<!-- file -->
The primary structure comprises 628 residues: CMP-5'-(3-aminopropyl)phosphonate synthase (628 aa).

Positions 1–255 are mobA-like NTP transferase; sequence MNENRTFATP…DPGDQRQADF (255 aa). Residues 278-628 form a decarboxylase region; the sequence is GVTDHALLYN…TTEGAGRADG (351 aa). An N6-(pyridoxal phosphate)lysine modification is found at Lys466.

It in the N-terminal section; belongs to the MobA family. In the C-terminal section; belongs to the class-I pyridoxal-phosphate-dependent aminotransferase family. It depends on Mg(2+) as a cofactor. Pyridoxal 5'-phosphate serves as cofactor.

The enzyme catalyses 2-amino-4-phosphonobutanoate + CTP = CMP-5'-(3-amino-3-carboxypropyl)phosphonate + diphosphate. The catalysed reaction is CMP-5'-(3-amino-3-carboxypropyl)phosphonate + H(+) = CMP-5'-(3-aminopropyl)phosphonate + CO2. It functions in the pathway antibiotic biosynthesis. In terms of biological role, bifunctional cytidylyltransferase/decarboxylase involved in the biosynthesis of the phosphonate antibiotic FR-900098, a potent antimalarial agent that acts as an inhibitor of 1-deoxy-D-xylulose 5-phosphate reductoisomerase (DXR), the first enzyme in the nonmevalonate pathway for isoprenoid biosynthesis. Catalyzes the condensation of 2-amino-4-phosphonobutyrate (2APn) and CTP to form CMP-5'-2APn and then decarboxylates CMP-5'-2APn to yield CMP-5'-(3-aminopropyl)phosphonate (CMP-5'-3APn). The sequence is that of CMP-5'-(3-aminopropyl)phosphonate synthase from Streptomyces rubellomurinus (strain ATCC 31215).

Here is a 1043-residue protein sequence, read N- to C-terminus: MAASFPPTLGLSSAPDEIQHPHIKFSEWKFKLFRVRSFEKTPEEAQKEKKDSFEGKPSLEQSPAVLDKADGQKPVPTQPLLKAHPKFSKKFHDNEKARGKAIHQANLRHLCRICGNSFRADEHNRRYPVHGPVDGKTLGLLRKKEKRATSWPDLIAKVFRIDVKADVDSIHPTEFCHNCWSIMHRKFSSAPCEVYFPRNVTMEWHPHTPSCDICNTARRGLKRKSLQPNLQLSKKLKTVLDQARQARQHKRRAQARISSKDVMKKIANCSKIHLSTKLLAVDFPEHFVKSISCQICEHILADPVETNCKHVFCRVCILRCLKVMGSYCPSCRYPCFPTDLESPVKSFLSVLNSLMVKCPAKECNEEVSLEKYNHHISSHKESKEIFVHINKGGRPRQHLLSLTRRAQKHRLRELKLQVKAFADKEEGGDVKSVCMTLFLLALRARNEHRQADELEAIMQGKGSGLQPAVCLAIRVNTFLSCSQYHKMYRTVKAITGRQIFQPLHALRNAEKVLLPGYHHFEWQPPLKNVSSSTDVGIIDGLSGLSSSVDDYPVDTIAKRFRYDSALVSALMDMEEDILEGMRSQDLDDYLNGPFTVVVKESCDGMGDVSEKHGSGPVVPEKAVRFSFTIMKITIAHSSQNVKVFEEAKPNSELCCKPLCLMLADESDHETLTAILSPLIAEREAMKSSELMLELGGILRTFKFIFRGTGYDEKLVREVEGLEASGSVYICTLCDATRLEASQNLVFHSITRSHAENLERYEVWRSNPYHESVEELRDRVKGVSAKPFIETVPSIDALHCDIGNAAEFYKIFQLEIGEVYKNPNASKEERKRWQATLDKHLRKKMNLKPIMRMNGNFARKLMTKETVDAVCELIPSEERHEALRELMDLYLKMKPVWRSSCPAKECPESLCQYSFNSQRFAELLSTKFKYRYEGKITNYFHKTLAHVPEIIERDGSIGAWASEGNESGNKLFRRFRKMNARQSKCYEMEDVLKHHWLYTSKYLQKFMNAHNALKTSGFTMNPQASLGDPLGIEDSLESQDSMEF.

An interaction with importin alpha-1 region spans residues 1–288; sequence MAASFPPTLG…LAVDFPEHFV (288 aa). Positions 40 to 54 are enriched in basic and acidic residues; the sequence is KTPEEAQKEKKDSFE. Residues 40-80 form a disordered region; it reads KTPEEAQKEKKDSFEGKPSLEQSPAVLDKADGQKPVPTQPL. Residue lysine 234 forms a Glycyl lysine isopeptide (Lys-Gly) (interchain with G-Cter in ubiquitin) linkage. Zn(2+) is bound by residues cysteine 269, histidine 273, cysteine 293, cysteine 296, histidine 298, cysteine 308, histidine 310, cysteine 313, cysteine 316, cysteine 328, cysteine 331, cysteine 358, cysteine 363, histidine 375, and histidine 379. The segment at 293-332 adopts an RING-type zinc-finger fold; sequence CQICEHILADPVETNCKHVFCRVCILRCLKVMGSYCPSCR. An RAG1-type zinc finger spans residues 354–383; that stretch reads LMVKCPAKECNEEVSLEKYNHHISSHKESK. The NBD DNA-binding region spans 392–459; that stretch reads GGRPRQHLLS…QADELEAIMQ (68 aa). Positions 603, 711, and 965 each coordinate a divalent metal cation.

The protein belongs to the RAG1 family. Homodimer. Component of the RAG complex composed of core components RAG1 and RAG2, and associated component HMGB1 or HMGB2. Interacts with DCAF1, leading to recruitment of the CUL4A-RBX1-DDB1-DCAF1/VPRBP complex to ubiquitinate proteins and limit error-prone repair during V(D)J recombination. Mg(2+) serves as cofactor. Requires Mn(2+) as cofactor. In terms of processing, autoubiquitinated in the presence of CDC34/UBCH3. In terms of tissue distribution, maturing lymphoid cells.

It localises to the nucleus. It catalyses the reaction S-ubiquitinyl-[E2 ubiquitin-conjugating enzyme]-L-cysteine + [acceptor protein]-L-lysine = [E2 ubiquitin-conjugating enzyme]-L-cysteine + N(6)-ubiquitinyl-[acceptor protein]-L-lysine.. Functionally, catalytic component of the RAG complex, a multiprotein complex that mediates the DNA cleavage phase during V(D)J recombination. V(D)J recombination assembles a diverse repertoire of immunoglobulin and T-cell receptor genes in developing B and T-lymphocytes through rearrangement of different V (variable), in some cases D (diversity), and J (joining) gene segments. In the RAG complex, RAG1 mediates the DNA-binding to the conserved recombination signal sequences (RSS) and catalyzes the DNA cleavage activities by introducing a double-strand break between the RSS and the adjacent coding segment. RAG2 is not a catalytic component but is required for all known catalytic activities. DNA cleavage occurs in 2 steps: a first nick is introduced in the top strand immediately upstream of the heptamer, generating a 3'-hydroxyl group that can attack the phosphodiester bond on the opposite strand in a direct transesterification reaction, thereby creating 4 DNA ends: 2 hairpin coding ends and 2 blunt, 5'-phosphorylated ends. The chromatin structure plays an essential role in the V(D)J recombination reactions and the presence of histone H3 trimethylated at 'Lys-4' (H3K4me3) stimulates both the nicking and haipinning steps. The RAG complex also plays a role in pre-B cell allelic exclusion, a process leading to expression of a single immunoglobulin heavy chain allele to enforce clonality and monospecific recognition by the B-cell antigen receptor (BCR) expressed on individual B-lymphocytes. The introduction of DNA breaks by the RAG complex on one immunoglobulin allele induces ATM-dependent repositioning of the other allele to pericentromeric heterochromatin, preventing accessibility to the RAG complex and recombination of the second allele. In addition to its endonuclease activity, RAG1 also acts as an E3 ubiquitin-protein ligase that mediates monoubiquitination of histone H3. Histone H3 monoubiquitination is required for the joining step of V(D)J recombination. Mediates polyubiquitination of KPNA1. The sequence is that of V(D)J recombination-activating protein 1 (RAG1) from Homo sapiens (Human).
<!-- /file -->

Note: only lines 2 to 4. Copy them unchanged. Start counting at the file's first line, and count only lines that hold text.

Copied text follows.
Positions 1–255 are mobA-like NTP transferase; sequence MNENRTFATP…DPGDQRQADF (255 aa). Residues 278-628 form a decarboxylase region; the sequence is GVTDHALLYN…TTEGAGRADG (351 aa). An N6-(pyridoxal phosphate)lysine modification is found at Lys466.

It in the N-terminal section; belongs to the MobA family. In the C-terminal section; belongs to the class-I pyridoxal-phosphate-dependent aminotransferase family. It depends on Mg(2+) as a cofactor. Pyridoxal 5'-phosphate serves as cofactor.

The enzyme catalyses 2-amino-4-phosphonobutanoate + CTP = CMP-5'-(3-amino-3-carboxypropyl)phosphonate + diphosphate. The catalysed reaction is CMP-5'-(3-amino-3-carboxypropyl)phosphonate + H(+) = CMP-5'-(3-aminopropyl)phosphonate + CO2. It functions in the pathway antibiotic biosynthesis. In terms of biological role, bifunctional cytidylyltransferase/decarboxylase involved in the biosynthesis of the phosphonate antibiotic FR-900098, a potent antimalarial agent that acts as an inhibitor of 1-deoxy-D-xylulose 5-phosphate reductoisomerase (DXR), the first enzyme in the nonmevalonate pathway for isoprenoid biosynthesis. Catalyzes the condensation of 2-amino-4-phosphonobutyrate (2APn) and CTP to form CMP-5'-2APn and then decarboxylates CMP-5'-2APn to yield CMP-5'-(3-aminopropyl)phosphonate (CMP-5'-3APn). The sequence is that of CMP-5'-(3-aminopropyl)phosphonate synthase from Streptomyces rubellomurinus (strain ATCC 31215).